Please use this identifier to cite or link to this item: http://hdl.handle.net/1893/30158
Appears in Collections:Faculty of Health Sciences and Sport Journal Articles
Peer Review Status: Refereed
Title: A cluster-randomized crossover trial of organic diet impact on biomarkers of exposure to pesticides and biomarkers of oxidative stress/inflammation in primary school children
Author(s): Makris, Konstantinos C
Konstantinou, Corina
Andrianou, Xanthi D
Charisiadis, Pantelis
Kyriacou, Alexis
Gribble, Matthew O
Christophi, Costas A
Keywords: General Biochemistry, Genetics and Molecular Biology
General Agricultural and Biological Sciences
General Medicine
Issue Date: 4-Sep-2019
Citation: Makris KC, Konstantinou C, Andrianou XD, Charisiadis P, Kyriacou A, Gribble MO & Christophi CA (2019) A cluster-randomized crossover trial of organic diet impact on biomarkers of exposure to pesticides and biomarkers of oxidative stress/inflammation in primary school children. PLOS ONE, 14 (9), Art. No.: e0219420. https://doi.org/10.1371/journal.pone.0219420
Abstract: Despite suggestive observational epidemiology and laboratory studies, there is limited experimental evidence regarding the effect of organic diet on human health. A cluster-randomized 40-day-organic (vs. 40-day-conventional) crossover trial was conducted among children (11–12 years old) from six schools in Cyprus. One restaurant provided all organic meals, and adherence to the organic diet intervention was measured by parent-provided diet questionnaire/diary data. Biomarkers of pyrethroid and neonicotinoid pesticide exposures were measured using tandem mass spectrometry, and oxidative stress/inflammation (OSI) biomarkers using immunoassays or spectrophotometry. Associations were assessed using mixed-effect regression models including interactions of treatment with time. Seventy-two percent of neonicotinoid biomarkers were non-detectable and modeled as binary (whether detectable). In post-hoc analysis, we considered the outcome of age-and-sex-standardized BMI. Multiple comparisons were handled using Benjamini-Hochberg correction for 58 regression parameters. Outcome data were available for 149 children. Children had lower pesticide exposures during the organic period (pyrethroid geometric mean ratio, GMR = 0.297; [95% confidence interval (95% CI): 0.237, 0.373], Q-value < 0.05); odds for detection of neonicotinoids (OR = 0.651; [95% CI: 0.463, 0.917), Q-value < 0.05); and decreased OSI biomarker 8-OHdG (GMR = 0.888; [95% CI: 0.808, 0.976], Q-value < 0.05). An initial increase was followed by a countervailing decrease over time in the organic period for OSI biomarkers 8-iso-PGF2a and MDA. BMI z-scores were lower at the end of the organic period (β = -0.131; [95% CI: 0.179, -0.920], Q-value < 0.05). Energy intake during the conventional period was reported to be higher than the recommended reference levels. The organic diet intervention reduced children’s exposure to pyrethroid and neonicotinoid pesticides and, over time lowered biomarkers of oxidative stress/inflammation (8-iso-PGF2a, 8-OHdG and MDA). The several-week organic diet intervention also reduced children’s age- and-sex-standardized BMI z-scores, but causal inferences regarding organic diet’s physiological benefits are limited by the confounding of the organic diet intervention with caloric intake reduction and possible lifestyle changes during the trial.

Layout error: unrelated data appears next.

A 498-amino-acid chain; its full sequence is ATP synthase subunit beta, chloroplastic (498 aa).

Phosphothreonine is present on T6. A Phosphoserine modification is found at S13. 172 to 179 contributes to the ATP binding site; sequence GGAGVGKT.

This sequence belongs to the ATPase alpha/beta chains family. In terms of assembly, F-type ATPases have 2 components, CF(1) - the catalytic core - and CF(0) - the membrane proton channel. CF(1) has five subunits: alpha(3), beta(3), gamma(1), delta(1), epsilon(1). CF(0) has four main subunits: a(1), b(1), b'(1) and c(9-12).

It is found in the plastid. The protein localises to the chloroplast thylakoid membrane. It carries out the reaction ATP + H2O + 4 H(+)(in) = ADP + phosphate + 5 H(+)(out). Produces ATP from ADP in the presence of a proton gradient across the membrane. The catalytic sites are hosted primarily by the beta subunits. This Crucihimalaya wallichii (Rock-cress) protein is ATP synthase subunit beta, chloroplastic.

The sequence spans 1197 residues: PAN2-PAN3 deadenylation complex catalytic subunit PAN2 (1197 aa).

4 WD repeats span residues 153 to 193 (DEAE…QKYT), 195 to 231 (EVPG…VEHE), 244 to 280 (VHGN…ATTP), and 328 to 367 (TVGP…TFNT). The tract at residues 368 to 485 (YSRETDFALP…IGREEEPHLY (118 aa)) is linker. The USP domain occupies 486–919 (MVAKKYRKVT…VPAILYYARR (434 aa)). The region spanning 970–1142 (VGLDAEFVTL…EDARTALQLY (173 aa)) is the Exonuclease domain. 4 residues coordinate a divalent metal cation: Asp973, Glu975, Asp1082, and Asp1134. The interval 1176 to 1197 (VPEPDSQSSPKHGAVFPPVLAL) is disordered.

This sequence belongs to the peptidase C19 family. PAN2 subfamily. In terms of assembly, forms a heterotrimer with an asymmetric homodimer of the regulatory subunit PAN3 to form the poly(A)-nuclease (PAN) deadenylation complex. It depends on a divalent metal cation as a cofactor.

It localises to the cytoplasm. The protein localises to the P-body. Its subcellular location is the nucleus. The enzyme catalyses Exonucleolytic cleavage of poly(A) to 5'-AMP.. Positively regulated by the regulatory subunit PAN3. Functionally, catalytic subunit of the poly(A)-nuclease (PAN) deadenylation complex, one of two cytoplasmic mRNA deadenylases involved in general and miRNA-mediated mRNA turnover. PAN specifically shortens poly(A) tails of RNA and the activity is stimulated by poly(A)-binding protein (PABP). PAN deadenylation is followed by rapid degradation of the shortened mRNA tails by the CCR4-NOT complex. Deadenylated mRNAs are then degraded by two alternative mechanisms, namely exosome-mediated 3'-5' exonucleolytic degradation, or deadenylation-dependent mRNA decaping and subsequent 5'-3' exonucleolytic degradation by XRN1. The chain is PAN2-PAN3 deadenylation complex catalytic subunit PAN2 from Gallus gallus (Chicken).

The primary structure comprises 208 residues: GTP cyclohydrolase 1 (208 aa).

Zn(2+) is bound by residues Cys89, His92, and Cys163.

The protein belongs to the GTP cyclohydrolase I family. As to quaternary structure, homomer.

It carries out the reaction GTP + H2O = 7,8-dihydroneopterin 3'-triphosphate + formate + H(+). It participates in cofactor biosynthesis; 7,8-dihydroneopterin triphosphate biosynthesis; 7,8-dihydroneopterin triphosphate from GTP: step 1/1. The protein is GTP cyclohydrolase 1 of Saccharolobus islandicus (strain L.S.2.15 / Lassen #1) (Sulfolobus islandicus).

DOI Link: 10.1371/journal.pone.0219420
Rights: © 2019 Makris et al. This is an open access article distributed under the terms of the Creative Commons Attribution License (https://creativecommons.org/licenses/by/4.0/), which permits unrestricted use, distribution, and reproduction in any medium, provided the original author and source are credited.
Licence URL(s): http://creativecommons.org/licenses/by/4.0/

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